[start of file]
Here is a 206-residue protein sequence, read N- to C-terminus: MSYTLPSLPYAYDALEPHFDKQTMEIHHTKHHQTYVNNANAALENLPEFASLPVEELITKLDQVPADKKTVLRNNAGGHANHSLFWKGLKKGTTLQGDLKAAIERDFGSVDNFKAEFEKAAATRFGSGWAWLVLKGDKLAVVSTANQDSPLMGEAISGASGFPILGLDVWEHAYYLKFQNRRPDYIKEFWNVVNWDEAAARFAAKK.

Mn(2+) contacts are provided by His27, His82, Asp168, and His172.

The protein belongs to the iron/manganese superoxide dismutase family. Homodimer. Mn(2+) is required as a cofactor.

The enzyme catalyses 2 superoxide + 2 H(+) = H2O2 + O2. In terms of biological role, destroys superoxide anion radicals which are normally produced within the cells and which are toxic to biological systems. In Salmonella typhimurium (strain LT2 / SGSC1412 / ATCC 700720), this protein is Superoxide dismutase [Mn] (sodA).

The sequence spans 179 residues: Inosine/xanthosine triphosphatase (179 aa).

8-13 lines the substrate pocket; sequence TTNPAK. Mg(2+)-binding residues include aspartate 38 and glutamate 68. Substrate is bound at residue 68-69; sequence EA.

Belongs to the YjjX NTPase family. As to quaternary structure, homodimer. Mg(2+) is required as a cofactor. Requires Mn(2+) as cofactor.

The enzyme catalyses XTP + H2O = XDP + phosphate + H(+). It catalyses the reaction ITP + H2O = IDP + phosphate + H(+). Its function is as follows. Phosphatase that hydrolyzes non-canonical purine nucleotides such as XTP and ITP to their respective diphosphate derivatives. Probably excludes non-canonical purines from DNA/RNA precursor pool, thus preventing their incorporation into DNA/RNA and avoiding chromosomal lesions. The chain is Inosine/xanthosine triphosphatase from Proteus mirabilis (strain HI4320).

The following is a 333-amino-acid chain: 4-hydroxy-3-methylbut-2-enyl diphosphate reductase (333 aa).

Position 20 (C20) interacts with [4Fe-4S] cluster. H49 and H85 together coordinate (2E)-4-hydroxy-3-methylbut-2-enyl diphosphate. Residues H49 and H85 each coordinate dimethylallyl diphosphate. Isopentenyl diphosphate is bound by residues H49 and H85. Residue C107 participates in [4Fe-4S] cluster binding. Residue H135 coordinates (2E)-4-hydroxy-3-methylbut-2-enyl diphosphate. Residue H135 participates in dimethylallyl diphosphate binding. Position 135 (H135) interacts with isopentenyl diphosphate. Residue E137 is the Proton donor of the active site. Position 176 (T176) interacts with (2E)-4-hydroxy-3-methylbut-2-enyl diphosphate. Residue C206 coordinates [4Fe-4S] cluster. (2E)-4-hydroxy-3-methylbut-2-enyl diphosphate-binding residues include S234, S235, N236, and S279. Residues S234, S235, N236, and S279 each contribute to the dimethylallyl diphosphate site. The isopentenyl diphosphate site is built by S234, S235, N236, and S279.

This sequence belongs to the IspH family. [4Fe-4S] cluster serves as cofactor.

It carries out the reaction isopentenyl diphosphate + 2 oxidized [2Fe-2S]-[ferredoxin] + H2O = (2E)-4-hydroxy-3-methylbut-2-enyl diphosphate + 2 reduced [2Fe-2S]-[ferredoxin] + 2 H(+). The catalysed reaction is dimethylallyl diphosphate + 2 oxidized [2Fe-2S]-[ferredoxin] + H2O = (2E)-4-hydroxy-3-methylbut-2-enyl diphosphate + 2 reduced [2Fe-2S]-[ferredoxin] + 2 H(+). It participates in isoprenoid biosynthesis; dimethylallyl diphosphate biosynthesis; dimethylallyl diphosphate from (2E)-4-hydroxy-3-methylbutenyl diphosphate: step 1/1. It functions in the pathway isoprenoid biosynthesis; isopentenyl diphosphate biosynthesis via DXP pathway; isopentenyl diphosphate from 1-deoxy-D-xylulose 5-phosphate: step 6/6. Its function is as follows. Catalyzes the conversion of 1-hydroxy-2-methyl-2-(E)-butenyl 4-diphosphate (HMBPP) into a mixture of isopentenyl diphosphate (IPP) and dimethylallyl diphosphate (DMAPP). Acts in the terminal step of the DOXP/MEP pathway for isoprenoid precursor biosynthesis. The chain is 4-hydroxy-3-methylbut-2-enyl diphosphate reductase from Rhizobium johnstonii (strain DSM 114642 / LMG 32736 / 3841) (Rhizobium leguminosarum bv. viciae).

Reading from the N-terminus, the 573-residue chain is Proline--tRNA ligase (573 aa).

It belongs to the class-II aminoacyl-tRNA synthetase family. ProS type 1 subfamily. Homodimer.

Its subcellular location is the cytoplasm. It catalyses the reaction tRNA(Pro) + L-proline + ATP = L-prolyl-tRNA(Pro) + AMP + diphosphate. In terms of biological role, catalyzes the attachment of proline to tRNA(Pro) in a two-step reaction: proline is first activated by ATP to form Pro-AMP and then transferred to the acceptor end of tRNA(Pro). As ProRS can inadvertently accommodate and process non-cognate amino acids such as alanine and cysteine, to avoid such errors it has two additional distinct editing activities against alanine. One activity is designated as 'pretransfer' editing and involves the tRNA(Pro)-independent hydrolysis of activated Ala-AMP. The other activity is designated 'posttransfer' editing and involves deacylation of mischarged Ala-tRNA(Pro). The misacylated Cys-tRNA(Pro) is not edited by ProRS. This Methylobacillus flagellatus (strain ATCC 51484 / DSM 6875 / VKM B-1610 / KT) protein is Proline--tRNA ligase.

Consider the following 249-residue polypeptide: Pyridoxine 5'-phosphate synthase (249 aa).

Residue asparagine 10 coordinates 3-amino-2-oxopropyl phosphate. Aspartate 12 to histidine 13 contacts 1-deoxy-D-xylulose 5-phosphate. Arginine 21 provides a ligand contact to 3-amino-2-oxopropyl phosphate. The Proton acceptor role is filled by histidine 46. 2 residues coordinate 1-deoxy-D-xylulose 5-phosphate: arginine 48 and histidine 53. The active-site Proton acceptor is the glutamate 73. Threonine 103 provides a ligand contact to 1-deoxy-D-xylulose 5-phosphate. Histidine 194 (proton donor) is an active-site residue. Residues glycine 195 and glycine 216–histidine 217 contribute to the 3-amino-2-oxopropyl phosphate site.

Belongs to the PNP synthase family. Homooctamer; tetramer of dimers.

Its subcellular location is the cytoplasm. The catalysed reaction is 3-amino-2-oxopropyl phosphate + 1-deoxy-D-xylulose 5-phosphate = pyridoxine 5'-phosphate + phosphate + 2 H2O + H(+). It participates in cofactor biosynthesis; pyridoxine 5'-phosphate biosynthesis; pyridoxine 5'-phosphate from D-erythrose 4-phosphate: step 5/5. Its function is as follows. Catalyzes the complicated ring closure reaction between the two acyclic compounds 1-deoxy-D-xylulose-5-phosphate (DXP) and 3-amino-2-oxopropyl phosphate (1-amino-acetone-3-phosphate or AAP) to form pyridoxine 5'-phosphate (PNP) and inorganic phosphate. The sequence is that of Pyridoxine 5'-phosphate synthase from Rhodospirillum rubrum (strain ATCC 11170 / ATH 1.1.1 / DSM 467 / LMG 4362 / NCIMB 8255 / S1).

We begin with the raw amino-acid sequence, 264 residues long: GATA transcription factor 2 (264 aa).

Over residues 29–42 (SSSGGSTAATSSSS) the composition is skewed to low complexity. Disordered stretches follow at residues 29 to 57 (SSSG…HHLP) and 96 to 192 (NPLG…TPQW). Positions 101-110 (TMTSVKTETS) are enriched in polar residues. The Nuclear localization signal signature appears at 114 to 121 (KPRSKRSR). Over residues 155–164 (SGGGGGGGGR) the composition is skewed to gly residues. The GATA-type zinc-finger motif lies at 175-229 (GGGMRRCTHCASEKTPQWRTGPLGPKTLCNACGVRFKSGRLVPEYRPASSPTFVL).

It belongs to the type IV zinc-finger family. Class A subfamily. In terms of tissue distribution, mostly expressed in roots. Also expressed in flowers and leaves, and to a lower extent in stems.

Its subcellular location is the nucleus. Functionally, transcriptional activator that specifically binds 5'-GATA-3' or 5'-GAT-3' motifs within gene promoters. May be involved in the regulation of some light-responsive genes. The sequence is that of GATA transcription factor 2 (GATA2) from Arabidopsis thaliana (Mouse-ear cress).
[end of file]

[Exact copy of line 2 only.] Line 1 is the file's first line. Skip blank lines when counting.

Mn(2+) contacts are provided by His27, His82, Asp168, and His172.